What is iBATIS?
This section describes the separate APIs within iBATIS and why you might use them, and identifies iBATIS's advantages over other database-mapping frameworks.
Simply put, iBATIS consists of two separate frameworks. You use the Data Mapper framework specifically for OR mapping, which is the mapping of your Java domain objects to relational tables in a database. The DAO framework gives your application a clean and consistent way to access underlying data.
The Data Mapper is the framework that executes your SQL and maps the results back to objects, saving you from having to do this manually.
The Data Mapper framework doesn't require you to make any special version of your Java objects. You don't need to implement any interfaces or generate any code. You don't need to subclass some other base object or perform any strange rituals. And you don't need to learn a secondary query language specific to the framework.
You use a simple and straightforward XML format to define the manner in which iBATIS maps your Java objects to the database. You can define the exact query you need directly in SQL and optionally use any proprietary SQL that is specific to the database engine you're using. This capability lets you map your objects exactly the way you want and perform joins exactly the way you want.
The DAO framework's main goal is to abstract the how and where of your application's data-access or persistence layer from the application's business logic. The DAO framework lets you define interfaces in your application that are responsible for data-centric operations.
For example, if your application uses straight-up Java Database Connectivity (JDBC) for persistence, the DAO framework's goal is to abstract the use of classes and interfaces, such as
ResultSet, away from your application and move it down into a persistence layer instead.
If your application for some reason uses HTTP GETs and POSTs to get and store data, then the DAO framework's purpose becomes to abstract the use of classes, such as
HttpUrlConnection, away from your application's business layer. Your application can then use the DAO interfaces to perform operations on your data, and the implementations of these interfaces are abstracted away from your business logic. The implementations can retrieve data from a database, a Web service, or any other source.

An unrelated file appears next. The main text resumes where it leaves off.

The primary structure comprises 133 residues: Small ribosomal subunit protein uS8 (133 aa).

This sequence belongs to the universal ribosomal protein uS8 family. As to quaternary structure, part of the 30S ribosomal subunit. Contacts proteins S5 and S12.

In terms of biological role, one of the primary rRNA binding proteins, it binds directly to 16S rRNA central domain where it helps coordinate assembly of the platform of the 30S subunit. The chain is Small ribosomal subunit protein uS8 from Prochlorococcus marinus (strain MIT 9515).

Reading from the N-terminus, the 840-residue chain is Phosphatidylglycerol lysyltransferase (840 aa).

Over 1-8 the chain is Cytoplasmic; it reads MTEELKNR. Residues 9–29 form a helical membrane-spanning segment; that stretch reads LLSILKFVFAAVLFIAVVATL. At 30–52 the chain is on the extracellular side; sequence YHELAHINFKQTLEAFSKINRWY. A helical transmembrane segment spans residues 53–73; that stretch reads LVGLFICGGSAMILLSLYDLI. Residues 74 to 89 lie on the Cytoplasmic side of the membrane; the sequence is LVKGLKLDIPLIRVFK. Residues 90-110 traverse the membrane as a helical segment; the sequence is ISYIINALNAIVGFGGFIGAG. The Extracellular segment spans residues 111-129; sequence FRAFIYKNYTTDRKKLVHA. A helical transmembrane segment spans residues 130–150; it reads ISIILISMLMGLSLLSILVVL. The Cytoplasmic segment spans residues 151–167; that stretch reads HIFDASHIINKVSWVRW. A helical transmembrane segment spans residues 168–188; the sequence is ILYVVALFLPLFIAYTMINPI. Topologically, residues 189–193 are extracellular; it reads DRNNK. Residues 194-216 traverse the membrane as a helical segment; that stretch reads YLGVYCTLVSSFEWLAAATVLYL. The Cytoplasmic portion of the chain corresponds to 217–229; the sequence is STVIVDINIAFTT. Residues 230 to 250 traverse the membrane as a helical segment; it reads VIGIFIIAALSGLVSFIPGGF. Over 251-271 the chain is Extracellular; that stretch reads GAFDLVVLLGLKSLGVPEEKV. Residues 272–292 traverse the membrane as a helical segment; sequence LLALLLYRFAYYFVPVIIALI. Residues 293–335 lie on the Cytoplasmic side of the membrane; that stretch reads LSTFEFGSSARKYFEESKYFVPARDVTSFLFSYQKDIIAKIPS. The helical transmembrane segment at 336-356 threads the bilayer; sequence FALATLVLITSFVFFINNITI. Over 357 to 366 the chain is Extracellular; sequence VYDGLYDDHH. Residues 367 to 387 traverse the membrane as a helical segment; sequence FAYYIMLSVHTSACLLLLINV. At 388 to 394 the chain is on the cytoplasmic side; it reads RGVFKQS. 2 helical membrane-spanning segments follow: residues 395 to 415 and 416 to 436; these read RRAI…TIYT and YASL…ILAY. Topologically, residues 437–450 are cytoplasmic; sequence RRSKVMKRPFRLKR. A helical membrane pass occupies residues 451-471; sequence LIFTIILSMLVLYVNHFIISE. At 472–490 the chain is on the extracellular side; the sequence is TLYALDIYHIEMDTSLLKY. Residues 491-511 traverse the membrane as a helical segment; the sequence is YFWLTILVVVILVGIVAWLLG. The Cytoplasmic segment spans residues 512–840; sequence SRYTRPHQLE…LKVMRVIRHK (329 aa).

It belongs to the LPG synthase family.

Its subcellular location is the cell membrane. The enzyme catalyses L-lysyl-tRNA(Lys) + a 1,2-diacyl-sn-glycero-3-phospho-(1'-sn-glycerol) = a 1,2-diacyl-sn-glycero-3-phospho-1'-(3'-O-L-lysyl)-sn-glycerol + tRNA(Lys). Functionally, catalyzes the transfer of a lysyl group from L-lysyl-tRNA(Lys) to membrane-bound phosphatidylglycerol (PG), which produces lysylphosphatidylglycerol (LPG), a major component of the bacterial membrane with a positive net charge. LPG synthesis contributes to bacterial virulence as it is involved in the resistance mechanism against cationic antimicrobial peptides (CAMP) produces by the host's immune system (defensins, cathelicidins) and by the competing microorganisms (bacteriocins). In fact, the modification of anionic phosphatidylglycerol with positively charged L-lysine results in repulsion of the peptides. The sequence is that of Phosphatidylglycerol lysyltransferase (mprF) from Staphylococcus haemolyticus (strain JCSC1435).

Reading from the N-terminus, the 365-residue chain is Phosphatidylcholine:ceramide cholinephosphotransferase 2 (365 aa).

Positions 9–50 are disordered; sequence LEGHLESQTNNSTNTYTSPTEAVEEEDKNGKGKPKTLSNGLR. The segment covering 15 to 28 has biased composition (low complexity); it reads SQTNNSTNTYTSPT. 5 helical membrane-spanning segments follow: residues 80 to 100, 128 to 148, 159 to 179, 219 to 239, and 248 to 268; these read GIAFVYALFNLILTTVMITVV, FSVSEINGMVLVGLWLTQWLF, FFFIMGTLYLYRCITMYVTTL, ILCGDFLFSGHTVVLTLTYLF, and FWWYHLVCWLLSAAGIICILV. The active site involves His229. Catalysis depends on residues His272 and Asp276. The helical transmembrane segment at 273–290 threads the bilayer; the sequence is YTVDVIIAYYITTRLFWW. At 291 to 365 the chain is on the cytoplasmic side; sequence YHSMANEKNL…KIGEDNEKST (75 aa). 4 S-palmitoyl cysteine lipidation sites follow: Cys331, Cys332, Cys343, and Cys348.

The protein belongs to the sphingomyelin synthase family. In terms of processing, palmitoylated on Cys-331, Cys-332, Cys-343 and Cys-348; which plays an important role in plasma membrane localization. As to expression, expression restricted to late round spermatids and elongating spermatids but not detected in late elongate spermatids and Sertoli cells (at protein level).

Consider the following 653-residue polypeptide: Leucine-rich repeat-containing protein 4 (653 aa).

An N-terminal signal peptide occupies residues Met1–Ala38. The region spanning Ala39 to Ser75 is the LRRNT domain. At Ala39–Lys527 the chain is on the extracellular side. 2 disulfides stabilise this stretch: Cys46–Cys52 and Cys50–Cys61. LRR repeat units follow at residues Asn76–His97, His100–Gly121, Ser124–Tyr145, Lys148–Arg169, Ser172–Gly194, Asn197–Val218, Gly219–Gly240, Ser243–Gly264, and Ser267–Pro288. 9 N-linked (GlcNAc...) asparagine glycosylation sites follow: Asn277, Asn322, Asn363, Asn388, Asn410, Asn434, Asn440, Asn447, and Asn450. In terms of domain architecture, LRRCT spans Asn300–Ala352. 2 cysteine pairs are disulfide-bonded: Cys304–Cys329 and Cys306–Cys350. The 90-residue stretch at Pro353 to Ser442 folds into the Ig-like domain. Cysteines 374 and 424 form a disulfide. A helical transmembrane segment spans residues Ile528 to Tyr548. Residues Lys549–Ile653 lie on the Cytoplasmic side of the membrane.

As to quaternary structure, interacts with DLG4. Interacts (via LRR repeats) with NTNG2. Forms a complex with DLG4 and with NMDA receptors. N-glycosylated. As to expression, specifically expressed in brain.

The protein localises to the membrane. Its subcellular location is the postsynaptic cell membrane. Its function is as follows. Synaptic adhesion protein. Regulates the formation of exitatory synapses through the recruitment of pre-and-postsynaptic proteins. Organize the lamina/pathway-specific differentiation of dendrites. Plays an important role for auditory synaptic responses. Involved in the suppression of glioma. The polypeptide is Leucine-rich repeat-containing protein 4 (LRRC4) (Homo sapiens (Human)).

The DAO framework doesn't depend on the use of the Data Mapper framework. You can use both frameworks in a project should you choose (and they pair quite nicely), or you can use each one independently. This tutorial series shows the advantages of using the frameworks alone and together.
iBATIS has some advantages over other OR mapping tools:
- iBATIS doesn't use its own proprietary query language; it just uses SQL. Some OR mapping tools, such as Hibernate, use their own query languages in addition to SQL.
- All the queries and updates you want to perform are written in SQL (and stored in .xml files). Some people might consider this a disadvantage, wanting the database abstracted from them completely to avoid needing to write any SQL code. This is one reason a lot of developers like Hibernate. But you might prefer to have fine-grained control over exactly what SQL is being executed when you access your objects, rather than having it unpredictably generated for you in a manner dependent on the underlying OR mapping framework. You can fine-tune your queries and other statements based on recommendations by a database administrator (DBA) or by access plans or query optimizers provided by the tools supplied with your relational database management system (RDBMS). Another benefit of having direct access over the SQL that is written for this layer is that you can take advantage of any proprietary SQL offered by your database.
- It's easy to use.
- The project is well documented.
- It has no external dependencies. Some of the other OR mapping frameworks ship with 15 to 20 .jar files and are dependent on specific versions of these files just to let the framework run. You don't need or want that kind of a headache when developing applications, so the fact that you can use iBATIS without any external dependencies is a huge plus. (Note that some optional configurations let you enable things like an external connection pool or bytecode enhancement, but none of them is required.)
Now it's time to dive into some more specific iBATIS concepts and semantics, which eventually lead to some coding and examples.